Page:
According to an article in The Hindu, a Madras-based daily, although the police were informed immediately of the Haibaspur killings, they did not arrive on the scene until the following morning, after hearing that the chief minister was due to visit the site.178 When Human Rights Watch spoke to villagers in February 1998, they said they were still afraid of another massacre and had received threats from neighboring upper-caste landholders.179 Apart from the promise of small compensation packages, the state had done little to protect them.

Bathani Tola

In response to the Ranvir Sena attack on the Dalit hamlet of Bathani Tola in July 1996 (see above), then-Home Minister Indrajit Gupta expressed dissatisfaction with police protection in the affected region. Even though four police camps had been posted in the area, Gupta charged that they were, “paralysed, impotent and did nothing.”180 Residents of the village claimed that most of the main perpetrators were still roaming freely in their village, though the police claimed to have arrested all sixty men involved.181 A new police camp was soon set up near the site but was considered largely ineffective in checking threats from upper-caste landlords. “They are at the beck and call of the landlords. Their food comes from the landlords’ houses. How can they render us justice?” one villager asked.182

Despite signs of rising tensions in the area, police neglected to shift their picket (booth) to Bathani Tola.183 On July 26, 1996, the Bombay-based daily Indian Express reported that officials had received written notification of the possibility of an attack. In a letter dated July 4, 1996, to the district magistrate, the Bhojpur district committee of CPI(M-L) complained that the Ranvir Sena had “renewed its campaign of terror in the villages” and charged that the night before, “a gang of the Ranbir Sena [had] been engaged in indiscriminate firing.”184 The committee added that there was much tension and fear and urged the district magistrate to “take strong action immediately.”185 CPI(M-L) had also sent requests for protection on June 26, June 29, and July 2. According to press reports, Superintendent of Police S. N. Pradhan dismissed the letters as “routine.”186 The killings took place on July 11. During the attack itself, the police reportedly made no attempts to intervene despite being on duty a “stone’s throw” away from the scene.187 Soon after the incident the chief minister suspended police officers stationed in camps near the tola,188 but failed to prosecute them.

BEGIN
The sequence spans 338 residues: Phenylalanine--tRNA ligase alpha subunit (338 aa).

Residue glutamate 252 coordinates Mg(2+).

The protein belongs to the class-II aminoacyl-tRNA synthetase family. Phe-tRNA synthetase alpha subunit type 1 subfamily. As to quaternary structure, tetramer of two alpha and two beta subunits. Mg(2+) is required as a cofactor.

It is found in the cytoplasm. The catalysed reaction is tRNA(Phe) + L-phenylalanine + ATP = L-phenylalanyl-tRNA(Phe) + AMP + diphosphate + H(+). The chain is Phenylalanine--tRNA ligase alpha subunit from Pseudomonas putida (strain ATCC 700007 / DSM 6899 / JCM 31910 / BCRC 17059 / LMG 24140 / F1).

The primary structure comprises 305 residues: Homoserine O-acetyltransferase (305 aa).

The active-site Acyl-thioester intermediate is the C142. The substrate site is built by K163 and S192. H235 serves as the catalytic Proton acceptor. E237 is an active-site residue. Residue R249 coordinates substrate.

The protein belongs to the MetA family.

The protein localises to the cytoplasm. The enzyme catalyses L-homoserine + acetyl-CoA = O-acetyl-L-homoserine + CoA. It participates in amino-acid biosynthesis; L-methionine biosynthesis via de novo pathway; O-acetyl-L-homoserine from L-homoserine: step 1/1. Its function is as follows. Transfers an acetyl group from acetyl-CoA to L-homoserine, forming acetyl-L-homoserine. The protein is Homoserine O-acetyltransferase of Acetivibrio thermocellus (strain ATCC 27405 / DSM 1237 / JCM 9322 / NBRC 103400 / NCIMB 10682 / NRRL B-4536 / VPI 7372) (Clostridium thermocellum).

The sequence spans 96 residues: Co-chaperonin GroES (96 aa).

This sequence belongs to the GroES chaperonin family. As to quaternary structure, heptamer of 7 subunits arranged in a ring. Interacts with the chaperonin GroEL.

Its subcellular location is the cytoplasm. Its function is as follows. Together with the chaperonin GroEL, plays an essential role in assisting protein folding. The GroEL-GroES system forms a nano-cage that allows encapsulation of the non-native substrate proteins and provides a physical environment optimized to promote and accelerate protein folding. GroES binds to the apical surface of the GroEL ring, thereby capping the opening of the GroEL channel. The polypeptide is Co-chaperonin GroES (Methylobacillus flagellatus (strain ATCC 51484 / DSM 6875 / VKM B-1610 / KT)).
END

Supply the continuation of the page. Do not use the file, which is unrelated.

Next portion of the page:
Government Compensation Packages

Instead of prosecuting accused sena members or taking action against colluding police officials, official action in cases of caste-based killings in Bihar has generally come to a halt after a few officers have been temporarily suspended and surviving family members have received the preliminary disbursements of their compensation money. The promised relief package has often included food rations, temporary manual labor jobs, and when the victims were Dalit and poor, an offer to build pucca (solid) houses. Solid houses are essential for instilling a sense of security for villagers whose flimsy mud huts are easier targets for police and sena raids. The government, however, has seldom followed through with promised relief packages.

In Shankarbigha, the government promised monetary compensation, a government job, and pucca housing to the victims’ dependents.189 Two and a half weeks later, in Narayanpur, the government promised Rs. 140,000 (US$3,500) toeach of the victims’ dependents.190 In Bathe, the Paswan family lost seven of its members. It received Rs. 100,000 for every family member killed from the Bihar and central government, for a total of Rs. 1,400,000 (US$35,000). The family used the interest from the money to construct a new house. Even though the entire village remained vulnerable to future attacks, pucca houses were only provided to the families of those that were killed.191 According to BDVS Director Dr. Jose Kananaikal, “Over 2,000 people have visited in the two months following Bathe. But now nobody cares. The chief minister also said they would get land, but that never happened. They also promised a school and a road, but that didn’t happen either.”192

When the chief minister arrived at the Haibaspur massacre site, he promised a compensation package to the families of the victims but failed to disarm the sena members responsible for the killings.193 The government announced Rs. 120,000 (US$3,000) as compensation for each victim. It also assured work and food rations for three months and promised pucca houses for the entire Dalit hamlet. In February 1998, almost a year after the massacre, a civil rights fact-finding team reported that only Rs. 20,000 (US$500) had been paid, that no work or food rations had been provided, and that the houses had only been partially constructed. Moreover, police raids since the beginning of 1998 had destroyed the little construction that had taken place. Dalit residents were also unwilling to work in adjoining villages where they were earlier employed for fear of another orchestrated attack by their employers.194